Sidney Sheldon’s Reckless

He grinned, but Tracy didn’t find it funny.

“Let me get this straight. So the plan was for me to do all the legwork. Find Althea, and Hunter Drexel. Figure out the connections. And then you would swoop in and take all the glory?”

“Something like that,” Jeff beamed. “After all, it worked in Madrid. When you helpfully stole the Puerto for me. Remember?”

“How could I forget?”

It still stung. Jeff had roundly outsmarted Tracy on that occasion, presenting Gunther Hartog with the famous Goya masterpiece that Tracy had painstakingly procured in a brilliant con that had been months in the making. Back then the rivalry between them had been fun and exciting, a foreplay of sorts, although neither of them recognized it at the time. Now, everything was very different. This wasn’t a game. This was real. And Group 99 wasn’t a gallery or a rich collector. It was a terrorist organization. Innocent people were being kidnapped and tortured and murdered. Government systems were being hacked. Children were being shot to death, all in the name of a group that had once stood for justice and equality, for righting the world’s wrongs.

The violence had started with Bob Daley’s brains being splattered across a screen. And it was still going on. Althea was still out there, Hunter Drexel was still missing. There was no end in sight.

The waiter cleared their salads and returned promptly with the entrees. Jeff took a bite of mouthwateringly tender steak before turning back to Tracy.

“You do realize I’m not doing this just because MI6 asked me to,” he said, refilling Tracy’s glass. “I had my own agenda.”

“Which was?” Tracy looked up at him questioningly. “Let me guess. There’s a Renoir in a château somewhere you need to liberate? Or a Fabergé egg collection desperate for a new home?”

“No,” said Jeff. “I came here to protect you.”

Tracy frowned. “I don’t need protection. I can take care of myself.”

“I disagree.” Jeff sipped his wine. “From what I’ve seen you’ve made some dangerous friends recently.”

Tracy’s eyes narrowed. “Meaning?”

“Oh, I think you know. Do you realize how many of Group 99’s actions in the last six months have ended up benefiting Crewe Oil? Directly or indirectly?”

“Not you as well . . .” Tracy muttered darkly.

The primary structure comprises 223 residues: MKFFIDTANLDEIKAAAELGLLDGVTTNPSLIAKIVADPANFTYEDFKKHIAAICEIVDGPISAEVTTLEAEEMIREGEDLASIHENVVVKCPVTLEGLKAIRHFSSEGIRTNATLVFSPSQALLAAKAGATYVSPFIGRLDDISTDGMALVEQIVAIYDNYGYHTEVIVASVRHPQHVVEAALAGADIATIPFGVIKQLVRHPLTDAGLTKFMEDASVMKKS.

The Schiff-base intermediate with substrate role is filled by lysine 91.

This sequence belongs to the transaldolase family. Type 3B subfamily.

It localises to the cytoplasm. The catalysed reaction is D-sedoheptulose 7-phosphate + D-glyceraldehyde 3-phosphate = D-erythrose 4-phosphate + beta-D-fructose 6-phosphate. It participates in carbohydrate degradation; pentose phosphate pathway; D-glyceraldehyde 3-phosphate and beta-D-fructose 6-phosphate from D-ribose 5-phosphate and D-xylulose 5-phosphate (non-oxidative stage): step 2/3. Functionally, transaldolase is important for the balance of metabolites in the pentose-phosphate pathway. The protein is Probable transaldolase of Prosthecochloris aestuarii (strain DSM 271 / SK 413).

“I mean it,” said Jeff. “Think about it. How well do you know this guy? I mean really know him.”

“Well enough to know that he’s a good man,” Tracy shot back angrily. “This is Frank Dorrien talking, Jeff, not you.”

“That’s not true.”

“No? Well let me ask you a question. Has it ever occurred to you to ask why the General’s so keen to prove a link between Group 99 and Cameron Crewe? Could it be to take the heat off himself?”

Now it was Jeff’s turn to frown. “The heat? What heat?”

“Frank Dorrien’s using you, Jeff! He’s in this up to his neck. Starting with Prince Achileas’s suicide. That was a cover-up if ever I saw one.”

“Maybe it was,” admitted Jeff. “But you’re wrong about Frank. He’s a decent man.”

“Decent?” Tracy’s eyes widened. “He ransacked the kid’s room after he died. Stole his computer. That much I know for a fact. He’s a liar, a sexist and a homophobe, not to mention anti-American. And I think he’s a killer.”

“That’s ridiculous, Tracy.”

“Is it?”

“Yes! I know Frank Dorrien. You don’t.”

“Oh yeah? Well, I know Cameron Crewe. And you don’t. Cameron’s a decent man, Jeff. More than decent. He’s one of the best.”

“I know you want to believe that, Tracy,” Jeff said, trying and failing to block the images of Tracy and Cameron together in Hawaii out of his mind.

“I don’t want to believe it. I do believe it. And if you don’t it’s either because Frank Dorrien’s poisoned you against him, or because you’re jealous!”

As soon as the words were out of her mouth, Tracy regretted them. The last thing she wanted to do was to make things personal between her and Jeff. To open up a door to the past, their shared past. But that was exactly what she’d just done.

Reaching across the table, Jeff took her hand.

“I came to look for you, you know. After Nick died. When you called me in London. I got the next plane out.”

“I know,” Tracy croaked.

“Then why did you run?”